I've just spent a couple of days learning more about DirectPlay and DPlayLobby... unfortunately it seems to be remarkably unpopular.
I can't really understand the lack of general interest in DPlay, I must conclude that most people see it as being a complex abstraction of WinSock (which it is, but it's so much more) and think they're better off just writing all the networking code themselves.
Anyway, I'm not ready to introduce DPlay into the tutorial yet, I require more time to familiarize myself with it.. the api is quite large.
In the meantime, there's more code that can be added to the framework.

I will implement a way for the user to bind keyboard keys and mousebuttons to callback functions, so we can later allow the user to create their own 'key mappings' at runtime, and store those in our handy configfile.
I'll be adding some basic audio support, which we'll build on later.
I'll be adding support for 'Billboards'.
I'll be adding code for a static 'Loading' screen based on a Billboard.
I'll be adding support for 'Billboard Buttons'.
I'll be adding support for 'hierarchical menu' based on 'billboard buttons'.
Basically I want to avoid using a Dialog to choose Networking options.

At this stage we'll be able to implement a basic mouse-driven rendered menu, and then it will be time to revisit the Networking stuff, and make a decision on whether to implement this game as peer-to-peer or client-server, or whether we can/should support BOTH.
At that time, we'll also begin talking about Lobby servers.

I'm just rattling along at my own pace, putting this 'game engine' together in whatever order I've felt was warranted.
If you have a suggestion for something you feel should be implemented next, or a request for something specific, just ask :)

Posted on 2006-07-21 06:16:40 by Homer
Hi Homer. DirectPlay is deprecated. MS recommends using sockets for all Networking.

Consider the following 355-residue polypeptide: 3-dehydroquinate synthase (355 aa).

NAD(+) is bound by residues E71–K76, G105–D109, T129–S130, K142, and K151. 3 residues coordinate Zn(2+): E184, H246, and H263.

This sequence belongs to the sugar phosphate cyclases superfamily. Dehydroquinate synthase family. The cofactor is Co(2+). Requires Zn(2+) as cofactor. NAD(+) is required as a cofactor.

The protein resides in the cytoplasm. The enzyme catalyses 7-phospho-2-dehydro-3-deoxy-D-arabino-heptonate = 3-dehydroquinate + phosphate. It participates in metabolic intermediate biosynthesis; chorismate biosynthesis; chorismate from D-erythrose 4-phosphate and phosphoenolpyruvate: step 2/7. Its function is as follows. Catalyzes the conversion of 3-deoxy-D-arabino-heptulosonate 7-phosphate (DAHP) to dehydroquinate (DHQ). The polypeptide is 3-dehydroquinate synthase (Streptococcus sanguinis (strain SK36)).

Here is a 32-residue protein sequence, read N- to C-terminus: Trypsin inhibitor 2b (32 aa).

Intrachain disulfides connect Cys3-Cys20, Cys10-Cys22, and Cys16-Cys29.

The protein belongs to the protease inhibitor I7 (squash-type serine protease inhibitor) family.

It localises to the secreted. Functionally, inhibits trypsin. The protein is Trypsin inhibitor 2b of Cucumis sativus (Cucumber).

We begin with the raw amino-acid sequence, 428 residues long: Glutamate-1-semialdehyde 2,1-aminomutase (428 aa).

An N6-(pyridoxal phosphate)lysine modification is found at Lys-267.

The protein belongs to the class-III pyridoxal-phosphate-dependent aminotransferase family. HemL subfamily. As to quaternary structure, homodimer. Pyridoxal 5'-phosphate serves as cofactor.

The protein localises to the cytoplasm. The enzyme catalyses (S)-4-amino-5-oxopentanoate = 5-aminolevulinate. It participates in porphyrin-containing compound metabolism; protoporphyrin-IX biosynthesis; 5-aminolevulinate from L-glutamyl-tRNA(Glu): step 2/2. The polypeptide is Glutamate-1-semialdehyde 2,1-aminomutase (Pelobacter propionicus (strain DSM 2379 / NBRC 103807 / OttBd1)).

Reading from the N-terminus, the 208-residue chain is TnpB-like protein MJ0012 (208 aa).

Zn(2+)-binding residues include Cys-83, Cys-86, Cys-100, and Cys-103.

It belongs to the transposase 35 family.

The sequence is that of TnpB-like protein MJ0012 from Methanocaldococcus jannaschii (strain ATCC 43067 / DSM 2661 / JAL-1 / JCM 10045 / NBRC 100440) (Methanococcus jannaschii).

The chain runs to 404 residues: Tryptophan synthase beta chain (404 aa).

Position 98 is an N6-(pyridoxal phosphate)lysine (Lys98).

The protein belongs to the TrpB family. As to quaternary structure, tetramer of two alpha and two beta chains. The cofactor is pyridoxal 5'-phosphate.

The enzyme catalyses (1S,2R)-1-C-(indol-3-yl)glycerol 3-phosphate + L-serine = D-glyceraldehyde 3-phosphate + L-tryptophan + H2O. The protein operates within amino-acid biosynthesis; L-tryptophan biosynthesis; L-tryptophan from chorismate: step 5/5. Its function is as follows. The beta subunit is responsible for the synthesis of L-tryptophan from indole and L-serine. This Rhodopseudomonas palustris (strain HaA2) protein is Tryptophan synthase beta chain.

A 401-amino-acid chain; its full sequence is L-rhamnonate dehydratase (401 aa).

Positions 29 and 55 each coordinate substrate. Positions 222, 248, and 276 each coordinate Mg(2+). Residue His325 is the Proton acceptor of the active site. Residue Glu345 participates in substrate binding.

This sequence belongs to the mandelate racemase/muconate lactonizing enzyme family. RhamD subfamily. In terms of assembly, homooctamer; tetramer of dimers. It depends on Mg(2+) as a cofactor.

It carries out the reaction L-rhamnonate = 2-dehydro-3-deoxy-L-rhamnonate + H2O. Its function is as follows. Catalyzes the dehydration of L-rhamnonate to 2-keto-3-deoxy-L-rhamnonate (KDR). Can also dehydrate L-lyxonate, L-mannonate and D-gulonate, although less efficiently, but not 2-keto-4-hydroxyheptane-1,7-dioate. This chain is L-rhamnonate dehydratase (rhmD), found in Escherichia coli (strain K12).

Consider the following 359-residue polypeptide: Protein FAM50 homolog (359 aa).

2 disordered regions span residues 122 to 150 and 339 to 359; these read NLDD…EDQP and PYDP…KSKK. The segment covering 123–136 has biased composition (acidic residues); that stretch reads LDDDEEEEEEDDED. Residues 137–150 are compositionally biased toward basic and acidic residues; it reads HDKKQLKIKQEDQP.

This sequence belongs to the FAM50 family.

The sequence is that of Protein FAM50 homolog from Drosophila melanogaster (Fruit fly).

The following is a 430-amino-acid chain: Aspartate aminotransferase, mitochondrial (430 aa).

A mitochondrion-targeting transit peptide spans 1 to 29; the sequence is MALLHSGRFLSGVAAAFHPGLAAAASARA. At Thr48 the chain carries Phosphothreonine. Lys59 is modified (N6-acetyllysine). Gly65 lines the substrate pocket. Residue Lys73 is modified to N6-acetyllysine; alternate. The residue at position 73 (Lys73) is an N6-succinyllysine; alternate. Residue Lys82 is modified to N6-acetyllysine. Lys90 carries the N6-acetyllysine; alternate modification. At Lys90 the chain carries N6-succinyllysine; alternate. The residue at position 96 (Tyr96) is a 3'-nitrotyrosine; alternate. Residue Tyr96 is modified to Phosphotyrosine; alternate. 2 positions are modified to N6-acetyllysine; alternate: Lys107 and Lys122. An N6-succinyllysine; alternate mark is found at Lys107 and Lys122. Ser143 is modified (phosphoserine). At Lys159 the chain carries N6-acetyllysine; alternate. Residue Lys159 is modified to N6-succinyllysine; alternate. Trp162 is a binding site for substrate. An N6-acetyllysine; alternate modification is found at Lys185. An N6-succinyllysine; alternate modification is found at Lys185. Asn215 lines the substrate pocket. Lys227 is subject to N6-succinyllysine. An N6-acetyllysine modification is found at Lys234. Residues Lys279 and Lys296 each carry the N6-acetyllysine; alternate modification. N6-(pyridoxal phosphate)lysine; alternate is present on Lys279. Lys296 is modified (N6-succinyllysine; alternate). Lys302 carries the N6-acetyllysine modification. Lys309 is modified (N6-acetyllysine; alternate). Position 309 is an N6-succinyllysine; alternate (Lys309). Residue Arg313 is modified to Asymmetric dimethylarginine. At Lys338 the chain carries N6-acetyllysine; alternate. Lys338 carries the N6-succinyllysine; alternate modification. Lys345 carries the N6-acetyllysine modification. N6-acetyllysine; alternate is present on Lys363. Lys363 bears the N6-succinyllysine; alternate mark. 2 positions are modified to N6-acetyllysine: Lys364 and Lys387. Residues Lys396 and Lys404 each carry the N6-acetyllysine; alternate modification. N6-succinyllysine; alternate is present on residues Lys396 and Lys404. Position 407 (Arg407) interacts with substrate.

Posted on 2006-07-21 16:22:04 by ti_mo_n

DirectPlay has been around in some form since the early days of DirectX, and they DID recommend not to use it at one point because it was a mess.
That is old news - DirectPlay was totally rewritten and expanded :)
Microsoft now recommends that we don't use the 'base objects' but rather use the 'DirectPlay8' objects (such as DirectPlayPeer8).
The headers I've translated are from the April 2006 SDK, and include NAT traversal, bluetooth transport and other stuff that simply didn't exist in early releases of DPlay.

I believe the lack of interest in the CURRENT INCARNATION of DPlay is a direct result of this misunderstanding: the internet is peppered with references to the OLD versions of DPlay, along with similar statements of deprecation.
Posted on 2006-07-22 02:15:39 by Homer
Please ignore the new stuff in D3DGame class (I'm messing around with DPlay).

I've implemented a means for the User to decide what happens when a keyboard key is pressed down.. initially I wrote it as a new class called KeyboardManager, but then decided it was better to add this code directly to D3DApp (and thus to D3DGame).

D3DApp now manages a table of 256 Pointers to user callback procs, and has a new Method (SetUserKeyFunction) which allows the user to associate one keycode with one callback function. This is commonly known as 'binding keys', since each key is 'bound' to a function.

The ESCAPE key and the ALT-ENTER keycombo are still managed by D3DApp, but any other keys can be set up by the User.

In order to show this more clearly, I've moved the code associated with the Cursor keys from D3DApp into the main .ASM file, and added some code to the application entrypoint which binds those keys to the appropriate functions.

Later when we begin working on an in-game Menu, we can allow the User to set up their own key bindings, and remember them in our config file.

If you wish to DISABLE a previously-bound key, just set its function pointer to NULL..
eg : ICall pGame::D3DGame.SetUserKeyFunction,VK_SPACE,NULL

Posted on 2006-07-22 03:12:48 by Homer
Hi Homer,

Has GameClient_19 fallen out of the sequence? It's not in one of your posts. You hopped from GameClient_18 to GameClient_20.

In GameClient_21 you happen to include these files, which are not in the zip file:
- Dplay.inc
- Dplay8.inc
- DPlobby.inc
- DPlobby8.inc

I only have Dplay.inc and the corresponding Dplay.lib.
But I think they are old (2003).
Where can I get these files, and the correspronding Lib files?

Friendly regards,
Posted on 2006-07-22 07:02:30 by mdevries